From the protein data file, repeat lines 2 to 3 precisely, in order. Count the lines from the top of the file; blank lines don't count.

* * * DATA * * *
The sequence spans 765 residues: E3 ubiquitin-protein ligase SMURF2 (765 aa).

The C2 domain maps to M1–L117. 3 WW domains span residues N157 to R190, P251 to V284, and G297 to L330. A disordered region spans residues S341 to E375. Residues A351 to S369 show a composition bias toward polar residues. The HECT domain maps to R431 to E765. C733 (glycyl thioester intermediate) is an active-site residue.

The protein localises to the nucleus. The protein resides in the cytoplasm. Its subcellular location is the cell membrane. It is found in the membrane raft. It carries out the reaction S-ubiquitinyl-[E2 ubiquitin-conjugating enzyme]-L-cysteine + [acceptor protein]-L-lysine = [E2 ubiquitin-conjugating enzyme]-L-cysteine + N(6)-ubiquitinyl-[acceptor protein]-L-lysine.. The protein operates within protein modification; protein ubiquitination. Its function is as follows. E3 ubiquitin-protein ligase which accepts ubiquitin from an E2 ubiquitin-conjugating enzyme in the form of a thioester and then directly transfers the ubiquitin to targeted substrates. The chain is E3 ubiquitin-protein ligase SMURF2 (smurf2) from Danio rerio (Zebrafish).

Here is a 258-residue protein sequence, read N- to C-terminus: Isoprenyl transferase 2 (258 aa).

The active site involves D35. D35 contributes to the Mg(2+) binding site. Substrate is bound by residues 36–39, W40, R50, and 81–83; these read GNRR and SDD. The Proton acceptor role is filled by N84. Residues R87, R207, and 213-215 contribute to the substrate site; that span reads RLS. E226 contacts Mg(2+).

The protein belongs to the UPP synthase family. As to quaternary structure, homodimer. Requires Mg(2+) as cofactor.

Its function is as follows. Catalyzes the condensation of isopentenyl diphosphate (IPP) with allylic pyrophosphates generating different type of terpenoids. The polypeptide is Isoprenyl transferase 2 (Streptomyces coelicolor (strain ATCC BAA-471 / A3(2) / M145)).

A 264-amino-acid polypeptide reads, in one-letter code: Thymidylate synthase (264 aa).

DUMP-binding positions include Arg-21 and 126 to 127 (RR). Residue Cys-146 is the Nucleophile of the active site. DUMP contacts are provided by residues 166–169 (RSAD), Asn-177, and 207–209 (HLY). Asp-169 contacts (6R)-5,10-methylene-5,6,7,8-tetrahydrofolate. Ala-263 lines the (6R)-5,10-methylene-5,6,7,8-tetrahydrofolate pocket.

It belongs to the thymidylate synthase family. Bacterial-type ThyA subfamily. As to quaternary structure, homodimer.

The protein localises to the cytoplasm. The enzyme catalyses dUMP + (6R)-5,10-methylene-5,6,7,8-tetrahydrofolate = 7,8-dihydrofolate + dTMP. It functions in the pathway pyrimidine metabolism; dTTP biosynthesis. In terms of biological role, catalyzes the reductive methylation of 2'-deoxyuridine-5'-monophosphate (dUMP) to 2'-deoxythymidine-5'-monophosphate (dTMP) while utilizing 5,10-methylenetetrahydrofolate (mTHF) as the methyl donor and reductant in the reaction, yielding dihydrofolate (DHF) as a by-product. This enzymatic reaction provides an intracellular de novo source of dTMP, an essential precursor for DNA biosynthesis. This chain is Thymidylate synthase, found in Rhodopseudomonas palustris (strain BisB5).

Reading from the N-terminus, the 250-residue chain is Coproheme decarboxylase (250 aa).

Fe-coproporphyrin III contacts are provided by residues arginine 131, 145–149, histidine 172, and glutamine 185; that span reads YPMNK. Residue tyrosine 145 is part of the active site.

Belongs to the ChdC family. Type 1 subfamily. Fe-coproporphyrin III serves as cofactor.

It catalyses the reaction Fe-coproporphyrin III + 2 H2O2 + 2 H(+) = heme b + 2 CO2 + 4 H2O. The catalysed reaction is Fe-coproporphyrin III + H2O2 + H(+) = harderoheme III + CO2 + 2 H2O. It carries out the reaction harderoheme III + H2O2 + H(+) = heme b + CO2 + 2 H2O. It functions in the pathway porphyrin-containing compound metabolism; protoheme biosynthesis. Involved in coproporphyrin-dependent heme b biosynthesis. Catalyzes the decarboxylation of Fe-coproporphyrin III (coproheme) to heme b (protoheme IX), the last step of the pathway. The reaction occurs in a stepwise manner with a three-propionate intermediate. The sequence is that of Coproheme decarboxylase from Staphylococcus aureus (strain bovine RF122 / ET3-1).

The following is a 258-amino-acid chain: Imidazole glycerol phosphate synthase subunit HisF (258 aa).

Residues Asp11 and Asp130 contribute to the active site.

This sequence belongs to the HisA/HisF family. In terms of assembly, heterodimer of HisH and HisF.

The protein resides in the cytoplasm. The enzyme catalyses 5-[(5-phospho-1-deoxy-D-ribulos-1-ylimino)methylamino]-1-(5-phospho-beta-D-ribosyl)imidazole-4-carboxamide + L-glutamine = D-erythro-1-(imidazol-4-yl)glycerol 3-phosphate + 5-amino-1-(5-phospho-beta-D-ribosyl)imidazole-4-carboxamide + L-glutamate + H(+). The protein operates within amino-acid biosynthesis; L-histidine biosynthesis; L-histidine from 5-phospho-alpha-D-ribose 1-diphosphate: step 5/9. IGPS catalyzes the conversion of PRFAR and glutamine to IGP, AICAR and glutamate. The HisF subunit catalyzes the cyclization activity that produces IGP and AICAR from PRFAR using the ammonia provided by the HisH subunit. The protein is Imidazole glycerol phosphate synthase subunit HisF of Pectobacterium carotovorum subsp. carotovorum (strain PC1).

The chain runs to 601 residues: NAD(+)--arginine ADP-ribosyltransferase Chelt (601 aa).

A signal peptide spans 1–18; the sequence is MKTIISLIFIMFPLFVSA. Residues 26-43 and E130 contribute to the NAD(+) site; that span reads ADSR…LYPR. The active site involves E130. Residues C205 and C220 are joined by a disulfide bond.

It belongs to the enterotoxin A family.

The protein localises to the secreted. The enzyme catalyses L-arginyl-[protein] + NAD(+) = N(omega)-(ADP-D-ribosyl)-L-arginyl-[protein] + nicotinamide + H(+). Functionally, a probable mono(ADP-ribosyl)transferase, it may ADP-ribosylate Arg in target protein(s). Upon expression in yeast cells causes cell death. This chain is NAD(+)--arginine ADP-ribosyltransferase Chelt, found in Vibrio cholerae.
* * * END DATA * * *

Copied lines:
The C2 domain maps to M1–L117. 3 WW domains span residues N157 to R190, P251 to V284, and G297 to L330. A disordered region spans residues S341 to E375. Residues A351 to S369 show a composition bias toward polar residues. The HECT domain maps to R431 to E765. C733 (glycyl thioester intermediate) is an active-site residue.

The protein localises to the nucleus. The protein resides in the cytoplasm. Its subcellular location is the cell membrane. It is found in the membrane raft. It carries out the reaction S-ubiquitinyl-[E2 ubiquitin-conjugating enzyme]-L-cysteine + [acceptor protein]-L-lysine = [E2 ubiquitin-conjugating enzyme]-L-cysteine + N(6)-ubiquitinyl-[acceptor protein]-L-lysine.. The protein operates within protein modification; protein ubiquitination. Its function is as follows. E3 ubiquitin-protein ligase which accepts ubiquitin from an E2 ubiquitin-conjugating enzyme in the form of a thioester and then directly transfers the ubiquitin to targeted substrates. The chain is E3 ubiquitin-protein ligase SMURF2 (smurf2) from Danio rerio (Zebrafish).